Youth seeks job
PORT MARIA, St Mary:
MINISTER OF Youth and Culture Lisa Hanna, last year, said most young Jamaicans faced similar problems, irrespective of whether they lived in rural or Corporate Area.
More than 12 months later, little has changed and there appears to be more evidence supporting her assertion. According to the United Nations, globally, there are more than 70 million people in their late teens and early 20s currently searching for work.
Clearly, high levels of unemployment and limited access to finance are universal problems, but what can young people living in underdeveloped communities do to increase their chances of securing a job?
According to Kendra Watson, a monitoring and evaluation assistant at the Youth Information Centre (YIC) in Port Maria, St Mary, volunteerism is the answer.
Watson, 20, believes that in a highly competitive job market, young people must decide on a career path and try to gain as much experience as possible within that sector by offering their services to organisations and companies free of charge.
She told Rural Xpress: "Instead of just waiting around for the right job to come, I think young people should volunteer their services. That way, you get to learn all the necessary tasks you have to perform and life skills such as how to act and behave on the job.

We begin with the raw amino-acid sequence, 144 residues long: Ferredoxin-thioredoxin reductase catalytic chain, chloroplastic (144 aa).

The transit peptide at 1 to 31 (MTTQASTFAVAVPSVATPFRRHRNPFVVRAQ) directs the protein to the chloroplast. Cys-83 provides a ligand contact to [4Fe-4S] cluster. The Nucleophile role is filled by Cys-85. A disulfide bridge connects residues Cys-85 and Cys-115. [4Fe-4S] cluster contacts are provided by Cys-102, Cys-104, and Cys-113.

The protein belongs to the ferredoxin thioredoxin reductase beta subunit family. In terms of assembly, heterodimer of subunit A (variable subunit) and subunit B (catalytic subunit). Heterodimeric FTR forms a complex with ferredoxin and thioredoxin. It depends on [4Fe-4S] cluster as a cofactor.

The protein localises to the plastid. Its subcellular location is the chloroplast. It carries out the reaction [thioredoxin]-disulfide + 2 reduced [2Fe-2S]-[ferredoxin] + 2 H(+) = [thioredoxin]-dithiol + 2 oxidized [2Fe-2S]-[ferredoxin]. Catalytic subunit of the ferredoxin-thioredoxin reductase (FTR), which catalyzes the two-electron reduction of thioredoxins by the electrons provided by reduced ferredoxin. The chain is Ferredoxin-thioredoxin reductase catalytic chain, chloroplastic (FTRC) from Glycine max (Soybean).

"Volunteering furthers your development and will help you obtain a job because it gives you much more experience."
The senior youth empowerment officer for the National Centre for Youth Development (NCYD) in St Mary, Anisa Wilson, agrees.
However, Wilson, 33, acknowledges that the issues related to youth unemployment are manifold. She explained: "I recently did some research and the findings were alarming in the sense that some of the things that affect youths getting a job could be as simple as them not having a pair of shoes.
"We know unemployment is there and it's high, but what are some of the factors that are preventing young people from getting jobs?
"One of the things that was very eye-opening for me was that some young people don't even have the clothes to wear to a job interview, and a simple thing like that can be a barrier."
Despite limited access to funding and resources, every month, the YIC in St Mary engages around 1,000 young people, aged between 14 and 25 years old, with free Internet access and guidance counselling, outreach services and employability training programmes.
Like Hanna, centre manager and NCYD youth empowerment officer Omar Marston believes youth issues are globalised and utilises the facility to help them prepare to enter the job market.
"Young people in St Mary face the same issues as a youths living anywhere in the world," said Marston, 30. "One of the biggest issues they face is unemployment and coping in a society where they do not have money for themselves.
"We assist with resume and letter writing, and contact employers to find out who has vacancies. We teach employability skills where we show young people how to dress for, approach and conduct themselves in a job interview, Marston told Rural Xpress.
"But mostly, we encourage them to maintain a good heart, despite their living arrangements because, of course, they are sometimes tempted to be negative due to the economic climate."